Editor’s Note- Terror central…Tehran…calling for an ‘Islamic Awakening’, calling for the PA to “demolish the Zionist Regime”, they must unite, yet they are challenged in their own “Sunni” backyard. Then in a completely different direction, there are reports that they are having issues with their puppets in Lebanon, Hezbollah, cautioning them not to push Israel, or hit them pre-emptively.
Botia News, close to the Islamic Revolutionary Guards Corps (IRGC), reported that Major General Qassem Suleimani, commander of the Quds Force of the IRGC, during a conversation with Hezbollah General Secretary Sheikh Hassan Nasrallah, warned Hezbollah against engaging in “any preemptive strike against the Zionist regime.” According to Botia News, Suleimani demanded: “The authority of those who believe in preemptive strikes against the Zionist regime must be restricted…” Suleimani also warned Hezbollah against overestimating their own capabilities: “[Your] arms and preparedness to destroy Tel Aviv, and even your capacity to engage in continuous strikes against Eilat in Southern Occupied Palestine should not make you proud…” (Read the rest here.)
Which is it? They are all over the place, or some of these reports are just part of the chess match, the masters are mis-directing? Meanwhile, Wurmser thinks the following rift is happening in Iran, maybe its this confusion causing all the conflicting reports:
In a new LIGNET interview, senior analyst David Wurmser says the drubbing that Iranian President Mahmoud Ahmadinejad and his allies took in the May 4 parliamentary election from allies of Supreme Leader Ayatollah Ali Khamenei reflected irreconcilable religious differences. These differences, he says, pose a threat to the mullahs’ rule and could ultimately “rip apart the regime.” Read more here.
But unite first…the attack…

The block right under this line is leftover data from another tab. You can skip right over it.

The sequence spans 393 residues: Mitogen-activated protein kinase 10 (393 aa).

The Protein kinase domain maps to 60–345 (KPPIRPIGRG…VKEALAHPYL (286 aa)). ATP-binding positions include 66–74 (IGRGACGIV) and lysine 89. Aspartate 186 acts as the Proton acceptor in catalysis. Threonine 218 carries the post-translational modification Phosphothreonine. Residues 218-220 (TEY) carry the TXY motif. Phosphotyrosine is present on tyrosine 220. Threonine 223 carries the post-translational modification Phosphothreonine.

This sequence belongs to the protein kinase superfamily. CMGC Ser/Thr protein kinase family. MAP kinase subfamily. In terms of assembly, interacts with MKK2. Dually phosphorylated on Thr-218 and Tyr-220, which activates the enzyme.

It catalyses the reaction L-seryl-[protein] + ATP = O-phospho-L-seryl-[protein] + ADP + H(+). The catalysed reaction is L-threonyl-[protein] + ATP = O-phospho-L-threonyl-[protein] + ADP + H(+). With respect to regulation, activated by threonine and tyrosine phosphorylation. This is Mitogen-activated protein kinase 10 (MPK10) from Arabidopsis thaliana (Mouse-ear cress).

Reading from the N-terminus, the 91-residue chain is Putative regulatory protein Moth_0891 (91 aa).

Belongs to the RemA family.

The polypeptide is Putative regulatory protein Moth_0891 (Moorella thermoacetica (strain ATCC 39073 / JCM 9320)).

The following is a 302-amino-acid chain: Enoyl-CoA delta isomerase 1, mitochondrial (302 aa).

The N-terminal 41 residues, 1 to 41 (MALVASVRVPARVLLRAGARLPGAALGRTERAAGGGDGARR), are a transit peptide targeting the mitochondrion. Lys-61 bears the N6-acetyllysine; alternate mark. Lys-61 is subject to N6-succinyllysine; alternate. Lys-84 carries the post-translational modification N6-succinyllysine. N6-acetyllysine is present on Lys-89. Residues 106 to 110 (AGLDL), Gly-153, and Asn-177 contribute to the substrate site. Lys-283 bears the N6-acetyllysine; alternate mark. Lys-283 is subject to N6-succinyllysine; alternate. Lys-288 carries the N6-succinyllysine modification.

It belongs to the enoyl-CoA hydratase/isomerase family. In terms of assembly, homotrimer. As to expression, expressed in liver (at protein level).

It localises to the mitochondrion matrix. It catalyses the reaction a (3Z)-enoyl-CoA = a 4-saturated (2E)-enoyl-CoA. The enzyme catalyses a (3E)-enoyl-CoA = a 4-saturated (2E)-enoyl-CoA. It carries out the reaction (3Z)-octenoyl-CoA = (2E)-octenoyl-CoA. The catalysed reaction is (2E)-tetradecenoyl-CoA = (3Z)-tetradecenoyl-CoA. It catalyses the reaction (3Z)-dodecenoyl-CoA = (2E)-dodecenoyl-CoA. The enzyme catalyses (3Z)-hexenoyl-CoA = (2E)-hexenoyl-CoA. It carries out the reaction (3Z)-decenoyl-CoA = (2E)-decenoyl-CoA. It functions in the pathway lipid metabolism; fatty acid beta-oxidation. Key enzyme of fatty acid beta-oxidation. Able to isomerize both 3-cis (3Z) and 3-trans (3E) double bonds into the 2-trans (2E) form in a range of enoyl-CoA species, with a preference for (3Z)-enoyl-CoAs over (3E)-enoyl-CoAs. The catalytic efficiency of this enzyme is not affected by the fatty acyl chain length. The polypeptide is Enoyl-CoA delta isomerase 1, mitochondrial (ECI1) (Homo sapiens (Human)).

Iranian official calls for an ‘Islamic Awakening’ movement to help PA Arabs “demolish the Zionist regime”.
By Elad Benari – Arutz Sheva
An Iranian official called this week for an ‘Islamic Awakening’ movement to help Palestinian Authority Arabs “demolish the Zionist regime”, the IRNA news agency reported.
The comments were made at a conference in Tehran in honor of Nakba Day – the day of catastrophe – which is what the Arabs call the English date of May 15, when the State of Israel was re-established with a declaration of independence in 1948.
In a brief address at the end of the conference, the official, Hossein Shiekholeslam said, “In success of a revolution three major factors need to play effective roles, and they are the people, the leadership, and the school of thought, or ideology.”
He added, “If we wish success for the Palestinians, the existence of these three factors is necessary, as they did exist in the case of the victory of the Islamic Revolution of Iran.”
Sheikholeslam said that “In near future the Islamic Awakening movement would also swallow the Zionist regime.”
The first speaker at the conference, according to IRNA, was the PA Ambassador in Tehran, Salah Zawawi, who said that the one and only way to soothe the Arabs’ pains and agony is the annihilation of the Zionist regime.
“Turning the Palestinians into homeless people is a Zionist-western plot to enable the illegal Zionist immigrants to settle down at our ancestors’ motherlands, over the ruins of our homes,” he said.
Read the rest here at Arutz Sheva.
…and then the other side of the coin, internal issues:
by Spero Forum
Tensions are running high in a southeastern Iranian province with a majority Sunni population after a protest against the recent arrest of local religious figures ended in bloodshed.